The risks of rising stagflation in the United States and Europe increase the potential for a “lost decade” of the 60/40 portfolio mix of stocks and bonds, which has historically been viewed as a reliable investment option for those with a moderate risk appetite.
This “lost decade” is defined as an extended period of weak real returns, says Goldman Sachs Group Inc. GS,
Portfolio strategist Christian Müller-Glesman and colleagues Cecilia Mariotti and Andrea Ferrario. Since the start of 2022, 60/40 portfolios in the United States and Europe have fallen by more than 10% in real terms, they wrote in a note released on Friday.
The risks of slowing growth in addition to inflation are amplified by Russia’s invasion of Ukraine, and already affecting many investors. The three major US stock indexes are down 5% to 12% this year, with the tech-heavy Nasdaq Composite COMP drop more. Meanwhile, bonds are also going through a tough time – with the 10-year Treasuries TMUBMUSD10Y,
Putting in the worst year-over-year performance since 2013 as of Thursday, pushing the yield above 2.1%. This underperformed the allocation of 60% for stocks and 40% for bonds.
Signs of stagflation fears are evident in the price markets. 10 years Tie in the United States Inflation, a measure of inflation expectations, is at its highest level since the 1990s, according to Goldman Sachs. Meanwhile, inflation-adjusted real yields remain near their lowest levels in decades, reflecting pessimism about economic growth in the coming years. And the widely followed spread between 2- TMUBMUSD02Y,
And 10-year Treasury yields are slowly approaching inversion, usually a harbinger of a recession.
“The number one problem with the 60/40 portfolio is that the pace of inflation means that real returns on the bond side will be negative,” said John Silvia, founder and CEO of Dynamic Economic Strategy in Captiva Island, Florida. “And slower economic growth means slower earnings growth, which means the equity side of the portfolio is hurting as well.”
“So the overall portfolio performance is likely to be disappointing compared to past years, and could last a full decade,” Sylvia said by phone. “The reason is because you’ve had arbitrarily low interest rates for four to five years, and a lot of speculation in the market with people looking for yield. The demise of the 60/40 portfolio has been coming for a long time and it’s finally here.”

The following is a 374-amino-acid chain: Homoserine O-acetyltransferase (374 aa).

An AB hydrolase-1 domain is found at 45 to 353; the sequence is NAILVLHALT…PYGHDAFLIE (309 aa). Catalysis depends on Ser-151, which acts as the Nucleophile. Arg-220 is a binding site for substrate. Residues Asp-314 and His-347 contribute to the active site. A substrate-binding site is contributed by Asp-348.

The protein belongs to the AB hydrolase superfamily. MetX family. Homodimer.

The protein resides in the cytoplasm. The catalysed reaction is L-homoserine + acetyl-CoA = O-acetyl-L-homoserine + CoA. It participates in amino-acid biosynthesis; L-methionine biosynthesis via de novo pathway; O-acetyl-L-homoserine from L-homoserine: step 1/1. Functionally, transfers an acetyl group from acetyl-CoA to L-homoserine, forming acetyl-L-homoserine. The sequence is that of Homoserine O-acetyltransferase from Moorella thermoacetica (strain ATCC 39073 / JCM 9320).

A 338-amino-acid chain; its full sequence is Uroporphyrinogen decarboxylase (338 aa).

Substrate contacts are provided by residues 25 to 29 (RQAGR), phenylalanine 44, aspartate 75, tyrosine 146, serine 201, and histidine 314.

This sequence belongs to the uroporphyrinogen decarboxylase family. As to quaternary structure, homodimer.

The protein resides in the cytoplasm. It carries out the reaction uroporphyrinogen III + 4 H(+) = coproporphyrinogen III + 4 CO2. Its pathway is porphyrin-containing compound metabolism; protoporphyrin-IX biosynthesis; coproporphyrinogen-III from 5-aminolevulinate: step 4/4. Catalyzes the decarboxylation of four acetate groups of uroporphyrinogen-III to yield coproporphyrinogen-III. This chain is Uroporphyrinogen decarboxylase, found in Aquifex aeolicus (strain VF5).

The lost decade that Goldman Sachs envisioned represents a shift from the last cycle, which took advantage of what Mueller Gillesman and colleagues call Goldilocks’ “structural system.” That’s when low inflation and real rates boosted valuations and earnings growth, despite relatively weak economic growth. Both stocks and bonds have done well side by side — with real returns on the 60/40 mix coming in roughly 7% to 8% each year over the past cycle, compared to the 5% average over the long term, they said.
The thinking behind the 60/40 mix was primarily the idea that bonds could act as a counterweight to the risks inherent in stocks. Private pension plans are one group of investors who continue to cling to the mix, and “rarely deviate from it,” according to Deutsche Bank researchers.
But lost decades are more common than many believe, according to Mueller Gillesman, Mariotti, and Ferrari. It took place during World War I, World War II, and the 1970s – in the wake of strong bull markets marked by high valuations. They said the chances of a lost decade rise in the face of stagflation.
The following chart reflects the 1-year and 10-year drawdowns in the 60/40 portfolio across contracts.
Goldman’s team said a range of other investments could help reduce the risk of losing another 60/40 contracts to investors. It includes provisions for “real estate assets” such as goods, real estate and infrastructure – as well as further diversification into overseas markets. Investors should also consider higher-value, higher-dividend stocks, as well as convertible bonds, according to Goldman.
To be sure, not everyone agrees with the idea of a long period of bad 60/40 returns. Thomas Salopek is a strategic analyst at JPMorgan Chase & Co. JPM Who warned in January that the 60/40 mix was “in danger,” He says he believes the US will avoid de facto stagflation and “we believe there will be no lost decade in 60/40”.
“Right now, the environment is still experiencing high growth and high inflation,” he wrote in an email to MarketWatch on Friday. With yields historically high during the Fed’s rate-raising cycle, “there is a healthy stock of bond risk premium to finally reaped as risk aversion subsides. So stocks’ outperformance should more than offset bond weakness, once risk appetite recovers.”
On Friday, Treasury yields turned mixed as investors factored in the prospects for slowing growth.
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